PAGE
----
Cancer Survivor, Medical Team Rally Support for Genetic Testing of Lynch Syndrome

LAKE SUCCESS, NY – Edward Sweeney is proud to call himself a cancer survivor and says he hopes his story will prompt others to get a simple blood test that could save their lives.

 “Today I can call myself a survivor because I was lucky enough to be diagnosed early on,” Mr. Sweeney said Friday. “It’s my hope that others will pay attention to this, and get a simple blood test that could save their lives.”

Mr. Sweeney, 47, of Bayside, Queens, joined a genetics counselor and an oncologist at the North Shore-LIJ Cancer Institute to urge anyone with a family history of colorectal disease to get tested early for Lynch Syndrome. LS is an inherited disorder that increased the risk of many types of cancer, particularly colorectal cancer. People with LS also have an increased risk of cancers of the stomach, small intestine, gall bladder ducts, upper urinary tract, brain and skin. Women with LS have a high risk of cancer of the ovaries or lining of the uterus.

Sharona Cohen,  MS, Program Director, Cancer Genetics has been active in pushing people with a family history of certain cancers to get tested for LS. The state has joined the crusade ---Gov. Andrew Cuomo recently designated March 22 as Lynch Syndrome Hereditary Cancer Public Awareness Day. The move aligns New York with several other states that have called for increased awareness and genetic testing for Lynch Syndrome.

Ms. Cohen called the number of people with LS that get cancer “staggering.”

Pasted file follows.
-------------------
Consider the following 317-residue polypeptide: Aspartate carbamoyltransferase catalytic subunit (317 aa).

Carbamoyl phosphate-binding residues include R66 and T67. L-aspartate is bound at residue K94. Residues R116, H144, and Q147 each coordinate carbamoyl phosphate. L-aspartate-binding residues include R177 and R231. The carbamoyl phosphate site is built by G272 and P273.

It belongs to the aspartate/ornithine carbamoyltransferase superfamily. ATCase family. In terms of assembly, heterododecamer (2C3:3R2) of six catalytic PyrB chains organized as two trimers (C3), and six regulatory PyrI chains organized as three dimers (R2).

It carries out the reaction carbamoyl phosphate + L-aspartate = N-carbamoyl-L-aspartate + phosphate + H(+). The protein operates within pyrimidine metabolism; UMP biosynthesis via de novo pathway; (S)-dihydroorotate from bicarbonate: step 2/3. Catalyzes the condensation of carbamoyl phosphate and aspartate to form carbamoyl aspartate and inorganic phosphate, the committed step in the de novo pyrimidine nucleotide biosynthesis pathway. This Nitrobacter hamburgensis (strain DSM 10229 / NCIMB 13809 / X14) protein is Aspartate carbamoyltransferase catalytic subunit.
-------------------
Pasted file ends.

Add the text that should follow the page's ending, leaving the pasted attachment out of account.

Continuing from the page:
“LS represents the underlying genetic cause for 1 in 35 men and women diagnosed with colorectal cancer and 1 in 40 women diagnosed with endometrial cancer,” she said. “In fact, doctors estimate that about 3 out of every 100 colon cancers are caused by LS.”

Craig Devoe, MD, an oncologist at the Cancer Institute, stressed the importance of routine testing for LS.

“My plea today is for all my physician colleagues to be aware of this condition and advocate for testing,” he said. “Screening is such an important way to improve our patients’ chances for survival.”

No one agrees more than Mr. Sweeney, who was diagnosed with colon cancer just two days shy of his 46th birthday. After being treated successfully for cancer, he asked to be tested for Lynch Syndrome and decided to take action when the results were positive.

“I asked my brother to be tested…it turns out he was positive as well,” he said.

One year cancer-free, Mr. Sweeney is still convincing other family members to be tested for LS—a test he firmly believes to be a life-saver.

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